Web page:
Commercializing autonomous vehicle technology is costly and lengthy.
Lyft is selling its autonomous car unit to Toyota for $550 million.
The two companies reached an acquisition agreement on Tuesday. The Level 5 division of Lyft will go to Toyota’s Woven Planet Holdings.
The ride-hailing company will get $200 million upfront. The remaining $350 will be paid in more than 5 years.
Level 5 has an estimated 300 people. They will be integrated into the team of Toyota’s Woven Planet. Toyota has a 175-acre site in Japan to test autonomous vehicles.
In 2017, Lyft launched its self-driving division to develop its own autonomous ride-hailing technology. At that time, Lyft wanted car manufacturers to bring in a fleet of self-driving cars to its network.
The deal will end the four-year effort of Lyft to develop its self-driving system. It also stops a costly yearly expense from the ride-hailing company’s budget.
By removing its Level 5, it’s also getting rid of $100 million yearly operating expenses.
The significant savings is vital for Lyft as it wants to be more profitable.
However, Lyft didn’t comment on how it will invest the funds.
Lyft’s rival, Uber Technologies, Inc., announced that its self-driving division will be sold to Aurora, a car startup.
Just like Lyft, the selling of Uber’s self-driving division will offload its cash-burning side business. It will help the company focus on its core divisions after a pandemic year.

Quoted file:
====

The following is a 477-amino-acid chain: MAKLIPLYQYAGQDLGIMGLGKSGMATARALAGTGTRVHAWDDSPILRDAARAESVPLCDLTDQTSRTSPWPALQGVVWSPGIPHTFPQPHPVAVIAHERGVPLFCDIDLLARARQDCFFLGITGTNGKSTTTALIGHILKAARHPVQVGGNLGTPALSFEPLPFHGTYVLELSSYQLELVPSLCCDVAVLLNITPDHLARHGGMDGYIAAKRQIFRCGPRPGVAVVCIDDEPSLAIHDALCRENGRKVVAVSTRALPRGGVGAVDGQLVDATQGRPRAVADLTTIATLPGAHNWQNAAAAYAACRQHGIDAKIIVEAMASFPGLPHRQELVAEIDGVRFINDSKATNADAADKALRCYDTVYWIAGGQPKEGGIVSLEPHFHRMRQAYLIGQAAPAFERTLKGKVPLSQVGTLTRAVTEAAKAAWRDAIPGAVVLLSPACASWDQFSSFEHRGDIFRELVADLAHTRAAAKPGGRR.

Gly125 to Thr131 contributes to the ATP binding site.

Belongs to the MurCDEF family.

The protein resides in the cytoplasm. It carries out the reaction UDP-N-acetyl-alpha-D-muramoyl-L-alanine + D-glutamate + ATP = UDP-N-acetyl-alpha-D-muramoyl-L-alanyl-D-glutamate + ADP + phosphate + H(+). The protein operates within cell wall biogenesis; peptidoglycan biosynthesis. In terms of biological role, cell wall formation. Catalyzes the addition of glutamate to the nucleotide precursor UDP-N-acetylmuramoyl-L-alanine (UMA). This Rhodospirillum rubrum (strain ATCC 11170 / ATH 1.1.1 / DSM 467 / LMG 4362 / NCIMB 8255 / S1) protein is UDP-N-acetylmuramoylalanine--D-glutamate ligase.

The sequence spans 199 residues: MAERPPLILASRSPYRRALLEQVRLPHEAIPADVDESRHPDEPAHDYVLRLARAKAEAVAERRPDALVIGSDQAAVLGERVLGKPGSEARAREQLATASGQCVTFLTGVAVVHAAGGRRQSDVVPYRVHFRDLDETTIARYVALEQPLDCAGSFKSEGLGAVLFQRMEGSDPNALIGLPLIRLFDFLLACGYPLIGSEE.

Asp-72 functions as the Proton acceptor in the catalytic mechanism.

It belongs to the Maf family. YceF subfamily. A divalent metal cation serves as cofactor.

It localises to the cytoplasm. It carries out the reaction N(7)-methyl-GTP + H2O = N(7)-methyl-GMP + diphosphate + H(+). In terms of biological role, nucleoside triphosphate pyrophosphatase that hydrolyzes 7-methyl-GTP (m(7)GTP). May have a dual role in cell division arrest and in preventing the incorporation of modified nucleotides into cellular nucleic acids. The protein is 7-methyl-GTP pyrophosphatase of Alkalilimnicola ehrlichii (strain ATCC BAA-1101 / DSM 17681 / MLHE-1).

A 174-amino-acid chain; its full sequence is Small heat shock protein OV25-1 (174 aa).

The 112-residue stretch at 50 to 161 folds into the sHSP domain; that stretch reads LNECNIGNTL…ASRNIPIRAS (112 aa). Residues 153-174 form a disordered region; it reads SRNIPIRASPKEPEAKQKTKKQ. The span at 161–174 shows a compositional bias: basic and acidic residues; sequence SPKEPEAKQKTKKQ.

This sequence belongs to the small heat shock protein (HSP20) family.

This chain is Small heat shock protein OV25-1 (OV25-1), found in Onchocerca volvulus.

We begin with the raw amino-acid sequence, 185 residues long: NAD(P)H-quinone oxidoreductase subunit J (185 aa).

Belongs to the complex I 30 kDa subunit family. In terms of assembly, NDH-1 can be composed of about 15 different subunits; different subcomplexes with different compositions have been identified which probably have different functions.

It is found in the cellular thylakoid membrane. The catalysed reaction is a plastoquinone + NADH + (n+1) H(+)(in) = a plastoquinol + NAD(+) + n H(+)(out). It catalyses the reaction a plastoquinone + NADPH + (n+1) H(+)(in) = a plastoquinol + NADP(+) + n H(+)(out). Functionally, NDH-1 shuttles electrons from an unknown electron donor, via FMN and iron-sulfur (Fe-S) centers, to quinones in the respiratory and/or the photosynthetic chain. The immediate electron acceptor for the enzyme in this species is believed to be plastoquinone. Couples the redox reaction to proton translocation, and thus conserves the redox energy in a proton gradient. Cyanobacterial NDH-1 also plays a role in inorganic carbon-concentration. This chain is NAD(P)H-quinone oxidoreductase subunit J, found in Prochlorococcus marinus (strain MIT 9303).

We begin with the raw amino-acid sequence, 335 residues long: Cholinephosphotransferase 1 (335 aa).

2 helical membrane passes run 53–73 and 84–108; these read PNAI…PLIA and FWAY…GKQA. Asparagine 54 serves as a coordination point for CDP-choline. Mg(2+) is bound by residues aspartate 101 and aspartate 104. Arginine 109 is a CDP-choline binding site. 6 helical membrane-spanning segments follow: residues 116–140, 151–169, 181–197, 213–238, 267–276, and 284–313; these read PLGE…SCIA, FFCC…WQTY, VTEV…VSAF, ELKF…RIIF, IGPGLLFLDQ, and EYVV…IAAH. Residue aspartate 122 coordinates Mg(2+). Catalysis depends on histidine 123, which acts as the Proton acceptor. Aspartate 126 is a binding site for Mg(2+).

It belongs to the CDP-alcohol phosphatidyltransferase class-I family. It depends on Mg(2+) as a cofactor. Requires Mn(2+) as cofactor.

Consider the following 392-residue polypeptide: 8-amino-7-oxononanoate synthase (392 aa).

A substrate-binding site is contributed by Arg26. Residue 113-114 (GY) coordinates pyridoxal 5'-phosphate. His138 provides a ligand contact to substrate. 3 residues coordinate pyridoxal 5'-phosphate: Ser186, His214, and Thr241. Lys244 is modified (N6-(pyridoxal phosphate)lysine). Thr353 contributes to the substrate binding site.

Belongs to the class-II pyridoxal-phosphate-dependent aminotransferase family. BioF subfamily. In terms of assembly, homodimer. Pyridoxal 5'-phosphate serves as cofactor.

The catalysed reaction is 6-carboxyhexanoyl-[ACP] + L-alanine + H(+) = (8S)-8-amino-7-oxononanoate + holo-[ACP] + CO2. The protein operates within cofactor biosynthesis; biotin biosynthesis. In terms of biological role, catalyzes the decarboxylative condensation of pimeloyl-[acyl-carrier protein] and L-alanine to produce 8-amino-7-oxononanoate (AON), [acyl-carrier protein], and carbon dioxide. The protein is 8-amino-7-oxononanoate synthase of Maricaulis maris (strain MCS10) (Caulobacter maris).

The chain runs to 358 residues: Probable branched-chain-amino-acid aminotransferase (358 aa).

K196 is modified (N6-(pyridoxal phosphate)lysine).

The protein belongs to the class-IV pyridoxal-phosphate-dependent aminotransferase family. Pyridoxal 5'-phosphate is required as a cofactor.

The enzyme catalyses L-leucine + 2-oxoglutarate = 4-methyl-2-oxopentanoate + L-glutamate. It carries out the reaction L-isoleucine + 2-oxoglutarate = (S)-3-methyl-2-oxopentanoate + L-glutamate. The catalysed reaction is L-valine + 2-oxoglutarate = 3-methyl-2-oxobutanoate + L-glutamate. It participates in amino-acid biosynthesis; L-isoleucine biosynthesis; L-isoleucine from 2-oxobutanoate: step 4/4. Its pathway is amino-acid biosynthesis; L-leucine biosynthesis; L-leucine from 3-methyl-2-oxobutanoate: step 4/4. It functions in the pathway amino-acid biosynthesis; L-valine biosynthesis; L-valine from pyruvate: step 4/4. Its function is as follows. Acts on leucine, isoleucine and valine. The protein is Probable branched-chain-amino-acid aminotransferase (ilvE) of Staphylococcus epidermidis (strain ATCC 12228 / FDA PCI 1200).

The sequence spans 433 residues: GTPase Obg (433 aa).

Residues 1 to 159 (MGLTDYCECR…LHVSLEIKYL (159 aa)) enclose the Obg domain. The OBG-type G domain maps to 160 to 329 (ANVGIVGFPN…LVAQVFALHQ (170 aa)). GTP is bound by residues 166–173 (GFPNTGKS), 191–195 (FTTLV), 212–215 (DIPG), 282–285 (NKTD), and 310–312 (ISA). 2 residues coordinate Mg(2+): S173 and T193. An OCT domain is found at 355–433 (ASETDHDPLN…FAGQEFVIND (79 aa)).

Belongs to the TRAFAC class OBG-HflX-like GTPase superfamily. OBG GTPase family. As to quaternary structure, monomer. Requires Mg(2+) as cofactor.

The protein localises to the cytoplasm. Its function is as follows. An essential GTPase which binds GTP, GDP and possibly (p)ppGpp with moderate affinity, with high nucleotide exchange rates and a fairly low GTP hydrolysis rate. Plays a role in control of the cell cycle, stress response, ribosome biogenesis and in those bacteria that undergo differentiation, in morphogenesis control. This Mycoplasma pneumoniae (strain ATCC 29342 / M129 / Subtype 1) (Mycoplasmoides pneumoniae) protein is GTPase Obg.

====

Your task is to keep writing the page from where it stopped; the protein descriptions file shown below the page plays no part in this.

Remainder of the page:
Lyft, on the other hand, will focus on the best things it could do with autonomous vehicles by providing services like maintaining partner’s autonomous car fleets.
The acquisition will help accelerate the development of driving technology and improve its safety. It will also not affect Toyota’s partnership with other companies, like Aurora.
Lyft lets consumers book rides in its self-driving cars in some cities through its partnership with Waymo and Motional, which is a joint venture of Hyundai and Aptiv.
The company states that it will continue to gather driving data through the 10,000 cars it rents out to drivers and consumers. The data are vital in the development of self-driving cars. And Woven Planet can access them under the deal.
However, Lyft still believes that human drivers will remain vital to serve its customers during peak periods or in areas that self-driving cars can’t navigate.
Lyft Drivers Shortage
Meanwhile, Lyft is easing the shortage of US drivers by offering them bonuses and extra pay.
Drivers are slow in returning to the platform. There can be several reasons for this issue. One is the arrival of government stimulus money. Another reason is the growing concerns of health and safety.
Many drivers have found new jobs since the demand for ride-hailing fell because of lockdowns.
The shortage affected many users who were accustomed to waiting for their rides in a few minutes. Now, they have to deal with long waits.
Some customers are thinking if the Lyft drivers were on strike. Others said that the fares increased significantly.